Coalition of Colors challenges ASG candidates on dedication to diversity

ASG president and executive vice presidential candidates discuss their diversity platforms at a debate hosted by Coalition of Colors Wednesday evening.

Skylar Zhang/Daily Senior Staffer

ASG president and executive vice presidential candidates discuss their diversity platforms at a debate hosted by Coalition of Colors Wednesday evening.

Jeanne Kuang, Assistant Campus Editor

Students across campus cultural groups said at a Wednesday debate that they are unsatisfied with the Associated Student Government candidates’ diversity platforms.

“The idea (is) that they only speak about diversity when they come to talk to diversity groups,” Alianza co-president Sobeida Peralta said. “It just gets down to who is more genuine about things. It’s just hard to find someone that actually cares and that cared before campaigning.”

The Coalition of Colors, which encompasses nine socio-political groups, hosted the debate, which Communication senior Jazzy Johnson moderated. The four candidates for ASG president and their running mates discussed empowering the multicultural community, reaching out to international students and persuading administrators to address issues of inclusion on campus. The contenders for academic vice president and student life vice president briefly introduced their platforms to the audience before the debate.

About 40 students attended the debate in Swift Hall and asked challenging questions about the candidates’ concern for campus inclusion.

Presidential candidate David Harris stressed the importance of “understanding how different people’s cultural background affect the way they think.”

“I’m starting to understand what it means to at least appear to be privileged,” he said, noting that he had been unwilling to think about diversity and inclusion until he was forced to when ASG discussed the ski team party that sparked a campus dialogue about inclusion last year.

Presidential candidate Benison Choi acknowledged that campus culture surrounding diversity needs to change.

“I think it’s very important, not just to reach out to students, but to do our best to create a safe space for people to talk about who they are,” the SESP junior said. “I think Northwestern … it’s just not the perfect space where people feel comfortable learning not only about themselves but about other people.”

Weinberg junior and vice presidential candidate Henry Brooke said he wants to enable students and groups to bring up issues themselves rather than have ASG “fight for you.”

“We do not know the problems that you face, which is why we can’t speak on your behalf,” Brooke said. “What we can do is put you in contact with the people you need to be talking to. … We don’t know what the problem is, you guys do. That’s why we are here to help you and not to tell you what we are going to do for you.”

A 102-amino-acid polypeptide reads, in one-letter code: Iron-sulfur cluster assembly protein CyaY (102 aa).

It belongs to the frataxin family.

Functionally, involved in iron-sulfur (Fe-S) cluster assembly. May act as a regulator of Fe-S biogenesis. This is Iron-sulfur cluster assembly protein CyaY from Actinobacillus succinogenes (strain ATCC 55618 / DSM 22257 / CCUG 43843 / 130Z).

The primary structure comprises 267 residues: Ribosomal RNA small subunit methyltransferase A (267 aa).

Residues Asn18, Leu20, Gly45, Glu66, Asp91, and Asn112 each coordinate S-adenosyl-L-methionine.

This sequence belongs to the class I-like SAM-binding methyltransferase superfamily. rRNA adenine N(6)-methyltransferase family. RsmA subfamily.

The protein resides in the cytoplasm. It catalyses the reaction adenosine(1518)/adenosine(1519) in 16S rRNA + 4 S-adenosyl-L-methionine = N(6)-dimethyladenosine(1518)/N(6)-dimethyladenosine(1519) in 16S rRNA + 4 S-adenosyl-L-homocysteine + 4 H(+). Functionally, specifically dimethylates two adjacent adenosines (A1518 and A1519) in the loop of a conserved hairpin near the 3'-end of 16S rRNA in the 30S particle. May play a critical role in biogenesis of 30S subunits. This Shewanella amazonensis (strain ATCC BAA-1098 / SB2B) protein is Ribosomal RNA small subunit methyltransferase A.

The candidates also mentioned other hot-button topics related to inclusion, such as campus mental health services. In the past, some minority students have expressed dissatisfaction with the resources available at Counseling and Psychological Services. Students asked how the candidates would support and promote cultural student groups if elected.

Presidential candidate Ani Ajith, a Weinberg junior, said currently ASG-funded events for minority interest groups rarely attract outside students. He suggested finding ways to share culture beyond their small groups, potentially through partnerships.

Ajith, a former Daily staffer, proposed a “mental health screening day” in partnership with CAPS and For Members Only to “show that it’s something that’s important to all of us and break down these barriers.”

“This space, maybe on Deering Meadow or wherever we’re having it, is as much your space as it is mine, because we are Northwestern students and fundamentally, we are human,” he said.

Students challenged candidates toward the end of the debate, asking whether they truly knew the issues faced by multicultural student groups and whether they were interested in the groups solely for votes. Candidates had a limited amount of time to respond to these claims due to time constraints.

Audience members said the debate was stewed in rhetoric and ultimately unsatisfying.

“I just feel like a lot of things are just still platform-like,” said Peter Limthongviratn, outgoing external president of the Asian Pacific American Coalition. “If you’re going to represent a community that has continually felt marginalized on campus and oppressed on campus, you need to understand how your identity and privilege are going to affect those communities even if you want to help because there is going to be that disconnect.”

Limthongviratn said he questioned whether the candidates are genuinely devoted to diversity when the topic was only a focus at the Coalition of Colors debate and not at Tuesday’s ASG-sponsored debate, a view shared by Peralta. This year, the coalition has decided not to endorse a candidate, but individual groups are still able to do so. Alianza has endorsed Ajith and his running mate Alex Van Atta, the pair announced Wednesday night following the debate.

“It’s a judgement call,” Peralta said. “You don’t want to endorse a candidate that seems like he or she just came here to get the vote.”